Example 10

Charge 7500 grams of the polymer from example 3 to a Ross Planetary Mixer or similar type planetary mixer equipped with heating jacket and which is rated for vacuum operation. Also charge 75 grams of Magnesium Oxide powder to mixer and mix for 30 minutes. With mixer on, slowly add 2250 grams of an acrylic functional silicone MQ resin (MQA-4, PCR) and 250 grams of a silazane capped Silanol type MQ resin (Dow Corning DC-1250, treated with 0.55 mol heptamethyldisilazane/mol OH groups). Allow resins to mix until incorporated into polymer. Add a second increment of 2250 grams of acrylic functional silicone MQ resin and 250 grams of silazane capped Silanol type MQ resin and again allow the resins to incorporate. Add the final increment of 2250 grams of acrylic functional silicone MQ resin and 250 grams of silazane capped Silanol type MQ resin. Allow the acrylic functional silicone MQ resin and silazane capped Silanol type MQ resin to mix for one hour. Seal mixer, start vacuum, begin slow nitrogen flow, and set mixer temperature to 110 C. Allow the mixer to mix material at 110 C. for three hours. Cool mixer and release vacuum. Remove product and test at room temperature. Product is a clear, pourable, radiation curable silicone composition suitable for use in repairable electrical insulation applications such as conformal coatings.

Example 11

Charge 11,010 grams of the polymer from example 4 to a Ross Planetary Mixer or similar type planetary mixer equipped with heating jacket and which is rated for vacuum operation. Also charge 110 grams of Magnesium Oxide powder to mixer and mix for 30 minutes. With mixer on, add silicone silanol treating fluid (JPA-2, Shin-Etsu) and fumed silica (Aerosil 200, Degussa) using the following procedure. First add 223.7 grams of fluid and 567.5 grams of fumed silica to the mixer. Allow fluid and silica to mix until incorporated into polymer. Add a second increment of 567.5 grams of fumed silica and again allow silica to incorporate. Add a second increment of 223.7 grams of fluid and a third increment of 567.5 grams of fumed silica to the mixer and allow fluid and silica to mix until incorporated into polymer. Add a fourth increment of 567.5 grams of fumed silica and again allow silica to incorporate. Finish compounding by adding a third increment of 223.7 grams of fluid and a fifth increment of 567.5 grams of fumed silica to the mixer and start mixer. Allow fluid and silica to mix until incorporated into polymer. Add the sixth increment of 567.5 grams of fumed silica and again allow silica to incorporate. Once all of the fluid and silica have been added, seal mixer, start vacuum, begin slow nitrogen flow, and set mixer temperature to 150 C. Allow the mixer to mix compound at 150 C. for three hours. Cool mixer and release vacuum. Product is a grease-like consistency which may be used as a silicone rubber base; or blended with materials from either Example 8 or Example 9 to adjust handling or cured performance. This material alone, or in blends as noted above, is then radiation curable.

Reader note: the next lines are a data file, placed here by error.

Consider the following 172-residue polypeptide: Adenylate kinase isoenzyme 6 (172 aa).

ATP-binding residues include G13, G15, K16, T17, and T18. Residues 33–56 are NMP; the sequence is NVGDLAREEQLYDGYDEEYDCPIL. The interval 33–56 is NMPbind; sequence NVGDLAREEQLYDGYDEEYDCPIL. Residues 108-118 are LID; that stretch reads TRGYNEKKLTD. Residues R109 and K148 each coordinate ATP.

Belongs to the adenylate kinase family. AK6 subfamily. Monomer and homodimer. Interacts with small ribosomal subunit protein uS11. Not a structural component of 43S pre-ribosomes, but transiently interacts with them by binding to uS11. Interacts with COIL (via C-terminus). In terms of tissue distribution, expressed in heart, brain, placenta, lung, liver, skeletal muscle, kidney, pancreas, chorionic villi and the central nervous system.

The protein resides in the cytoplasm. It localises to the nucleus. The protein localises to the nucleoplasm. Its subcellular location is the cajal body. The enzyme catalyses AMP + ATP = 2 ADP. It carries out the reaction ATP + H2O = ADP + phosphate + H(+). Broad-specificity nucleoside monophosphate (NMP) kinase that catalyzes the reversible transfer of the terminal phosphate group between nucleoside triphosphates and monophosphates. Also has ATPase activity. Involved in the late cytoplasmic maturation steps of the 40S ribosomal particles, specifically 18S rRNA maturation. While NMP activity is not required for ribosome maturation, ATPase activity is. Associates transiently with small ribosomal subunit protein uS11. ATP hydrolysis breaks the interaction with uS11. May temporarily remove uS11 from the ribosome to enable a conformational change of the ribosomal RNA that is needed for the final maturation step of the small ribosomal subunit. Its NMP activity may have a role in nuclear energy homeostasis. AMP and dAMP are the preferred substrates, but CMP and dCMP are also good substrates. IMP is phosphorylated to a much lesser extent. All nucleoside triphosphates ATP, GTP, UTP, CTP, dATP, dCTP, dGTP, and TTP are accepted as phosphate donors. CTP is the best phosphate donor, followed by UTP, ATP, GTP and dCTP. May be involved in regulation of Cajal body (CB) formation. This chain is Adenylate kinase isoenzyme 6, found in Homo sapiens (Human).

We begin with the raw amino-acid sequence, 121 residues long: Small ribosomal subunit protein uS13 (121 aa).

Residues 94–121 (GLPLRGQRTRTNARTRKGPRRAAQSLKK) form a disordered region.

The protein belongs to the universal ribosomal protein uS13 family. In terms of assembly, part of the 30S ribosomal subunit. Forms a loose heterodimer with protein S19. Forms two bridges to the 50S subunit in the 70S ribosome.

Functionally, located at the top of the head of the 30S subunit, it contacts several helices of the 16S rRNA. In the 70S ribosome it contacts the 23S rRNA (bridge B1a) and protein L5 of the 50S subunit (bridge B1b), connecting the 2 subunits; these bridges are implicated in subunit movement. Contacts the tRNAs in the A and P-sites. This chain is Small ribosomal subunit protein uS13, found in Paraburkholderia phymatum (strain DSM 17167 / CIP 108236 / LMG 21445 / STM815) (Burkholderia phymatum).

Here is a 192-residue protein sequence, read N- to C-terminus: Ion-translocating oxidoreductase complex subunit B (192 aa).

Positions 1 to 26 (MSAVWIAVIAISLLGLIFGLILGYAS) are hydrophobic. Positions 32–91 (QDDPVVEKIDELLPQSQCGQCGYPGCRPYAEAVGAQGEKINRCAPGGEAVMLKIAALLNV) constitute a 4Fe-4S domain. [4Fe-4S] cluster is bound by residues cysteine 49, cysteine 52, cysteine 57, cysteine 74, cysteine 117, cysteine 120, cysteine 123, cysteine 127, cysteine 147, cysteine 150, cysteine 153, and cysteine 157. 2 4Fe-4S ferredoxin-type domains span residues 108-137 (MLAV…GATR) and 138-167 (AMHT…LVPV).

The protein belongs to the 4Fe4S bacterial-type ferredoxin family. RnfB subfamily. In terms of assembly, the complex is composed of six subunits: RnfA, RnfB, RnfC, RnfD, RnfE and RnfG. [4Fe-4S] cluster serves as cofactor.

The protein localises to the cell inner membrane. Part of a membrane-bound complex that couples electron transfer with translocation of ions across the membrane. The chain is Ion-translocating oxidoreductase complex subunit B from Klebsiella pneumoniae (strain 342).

Example 12